In light of that, the Nanjing Automobile Group’s move to buy up the MG name and its assets in 2006 is perplexing. By the early-2000s the MG Rover Group was an incorrigible mess with nothing much to offer to the automotive world.
Many believe that Nanjing Automobile Group wanted MG Rover’s Longbridge plant. However, a few years later more than half of the original factory was sold off and demolished. The Chinese company didn’t utilise the MG name either, as it merged with Shanghai Automotive International, SAIC, in 2007.
The newly formed MG Motor would resume production of the TF roadster in 2007. It would only be another five years before the brand would launch its first new model, the MG 6. Unfortunately, its intial sedan and hatchback models didn’t garner much success.
It wasn’t until MG started focusing on SUVs that it started getting a foothold in markets outside China. However, the divide between the company’s image as a maker of affordable SUVs and its past as a sports car maker isn’t the main reason why it is on this list.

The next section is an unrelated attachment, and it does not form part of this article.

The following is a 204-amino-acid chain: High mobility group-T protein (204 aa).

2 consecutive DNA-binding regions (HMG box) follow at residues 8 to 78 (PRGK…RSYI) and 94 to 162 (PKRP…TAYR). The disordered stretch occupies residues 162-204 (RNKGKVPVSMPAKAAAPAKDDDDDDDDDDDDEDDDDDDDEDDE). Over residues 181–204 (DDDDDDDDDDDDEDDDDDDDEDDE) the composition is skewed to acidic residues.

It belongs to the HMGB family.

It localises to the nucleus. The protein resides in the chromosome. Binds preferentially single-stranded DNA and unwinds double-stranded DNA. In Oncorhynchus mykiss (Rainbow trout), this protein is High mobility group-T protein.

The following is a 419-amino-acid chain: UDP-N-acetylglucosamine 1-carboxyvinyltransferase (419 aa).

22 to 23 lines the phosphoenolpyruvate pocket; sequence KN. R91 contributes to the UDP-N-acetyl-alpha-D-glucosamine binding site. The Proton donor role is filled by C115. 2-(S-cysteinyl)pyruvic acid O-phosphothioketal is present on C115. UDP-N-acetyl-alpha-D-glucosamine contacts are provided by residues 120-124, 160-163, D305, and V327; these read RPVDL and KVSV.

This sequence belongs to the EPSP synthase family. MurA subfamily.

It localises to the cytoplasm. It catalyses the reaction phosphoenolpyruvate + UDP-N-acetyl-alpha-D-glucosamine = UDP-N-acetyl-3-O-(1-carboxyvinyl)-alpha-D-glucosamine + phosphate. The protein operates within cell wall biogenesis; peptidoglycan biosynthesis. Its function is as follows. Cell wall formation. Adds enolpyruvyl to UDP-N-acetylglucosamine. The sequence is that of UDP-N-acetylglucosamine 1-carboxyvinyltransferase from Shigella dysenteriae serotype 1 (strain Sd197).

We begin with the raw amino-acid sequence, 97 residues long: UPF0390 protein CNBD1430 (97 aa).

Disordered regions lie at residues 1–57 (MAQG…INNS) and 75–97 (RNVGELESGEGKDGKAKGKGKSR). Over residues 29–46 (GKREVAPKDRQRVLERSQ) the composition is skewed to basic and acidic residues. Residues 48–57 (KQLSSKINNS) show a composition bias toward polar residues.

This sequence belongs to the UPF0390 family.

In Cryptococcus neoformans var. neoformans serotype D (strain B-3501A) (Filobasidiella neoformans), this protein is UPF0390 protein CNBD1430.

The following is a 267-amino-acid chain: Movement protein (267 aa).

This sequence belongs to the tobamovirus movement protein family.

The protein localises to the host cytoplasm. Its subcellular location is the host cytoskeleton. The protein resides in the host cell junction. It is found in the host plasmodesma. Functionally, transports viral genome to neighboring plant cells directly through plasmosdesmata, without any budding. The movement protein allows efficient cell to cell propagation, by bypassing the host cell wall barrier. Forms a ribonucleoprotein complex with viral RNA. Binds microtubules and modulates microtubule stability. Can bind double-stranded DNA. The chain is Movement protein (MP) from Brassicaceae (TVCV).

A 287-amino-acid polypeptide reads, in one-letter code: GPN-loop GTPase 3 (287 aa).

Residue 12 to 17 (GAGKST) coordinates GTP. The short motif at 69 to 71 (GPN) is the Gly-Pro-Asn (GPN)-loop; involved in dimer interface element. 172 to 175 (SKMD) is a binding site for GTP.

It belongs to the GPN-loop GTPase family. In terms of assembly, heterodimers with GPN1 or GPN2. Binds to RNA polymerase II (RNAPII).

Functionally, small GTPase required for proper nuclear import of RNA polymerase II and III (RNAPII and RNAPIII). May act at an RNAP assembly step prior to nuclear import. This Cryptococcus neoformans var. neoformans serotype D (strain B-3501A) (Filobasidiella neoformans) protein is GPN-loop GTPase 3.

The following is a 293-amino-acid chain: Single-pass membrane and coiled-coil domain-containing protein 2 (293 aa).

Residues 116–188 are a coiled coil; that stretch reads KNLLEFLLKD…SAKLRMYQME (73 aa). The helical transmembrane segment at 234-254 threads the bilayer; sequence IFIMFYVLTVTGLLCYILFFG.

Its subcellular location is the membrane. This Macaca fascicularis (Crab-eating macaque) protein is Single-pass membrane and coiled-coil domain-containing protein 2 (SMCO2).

Besides a familiar name, there doesn’t seem to be any reason for maintaining the brand. If you don’t have any tweed in your wardrobe, the MG name likely holds no emotional value to you. And for most of the world, tweed doesn’t exist outside counterfeit Burberry articles. It is likely that the world’s majority either don’t know what MG is or knows to steer clear of it.
Nevertheless, the MG Motor name is on an upswing. Considering how it is attracting newcomers with no disposition to its past, it looks like SAIC’s long-drawn rebirth of the brand might turn fortuitous. Albeit a very different one.